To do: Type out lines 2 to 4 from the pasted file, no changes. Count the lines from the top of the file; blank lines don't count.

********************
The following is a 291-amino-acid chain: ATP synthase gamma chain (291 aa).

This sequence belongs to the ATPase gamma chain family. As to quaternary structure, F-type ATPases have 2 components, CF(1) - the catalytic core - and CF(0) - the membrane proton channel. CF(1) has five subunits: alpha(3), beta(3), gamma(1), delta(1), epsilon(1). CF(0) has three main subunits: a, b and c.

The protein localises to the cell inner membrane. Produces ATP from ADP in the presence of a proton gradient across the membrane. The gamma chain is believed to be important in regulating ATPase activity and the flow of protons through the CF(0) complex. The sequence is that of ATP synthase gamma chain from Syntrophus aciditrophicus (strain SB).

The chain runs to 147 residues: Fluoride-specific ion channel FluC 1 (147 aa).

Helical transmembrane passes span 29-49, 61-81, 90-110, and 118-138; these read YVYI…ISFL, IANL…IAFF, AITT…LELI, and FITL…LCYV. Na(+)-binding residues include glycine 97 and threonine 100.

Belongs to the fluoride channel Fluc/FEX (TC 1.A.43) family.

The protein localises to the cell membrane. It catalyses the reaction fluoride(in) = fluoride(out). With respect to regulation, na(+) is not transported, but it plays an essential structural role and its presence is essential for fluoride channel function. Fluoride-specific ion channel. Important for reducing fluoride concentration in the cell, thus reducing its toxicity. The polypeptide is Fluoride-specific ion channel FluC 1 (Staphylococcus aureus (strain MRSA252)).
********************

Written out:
This sequence belongs to the ATPase gamma chain family. As to quaternary structure, F-type ATPases have 2 components, CF(1) - the catalytic core - and CF(0) - the membrane proton channel. CF(1) has five subunits: alpha(3), beta(3), gamma(1), delta(1), epsilon(1). CF(0) has three main subunits: a, b and c.

The protein localises to the cell inner membrane. Produces ATP from ADP in the presence of a proton gradient across the membrane. The gamma chain is believed to be important in regulating ATPase activity and the flow of protons through the CF(0) complex. The sequence is that of ATP synthase gamma chain from Syntrophus aciditrophicus (strain SB).

The chain runs to 147 residues: Fluoride-specific ion channel FluC 1 (147 aa).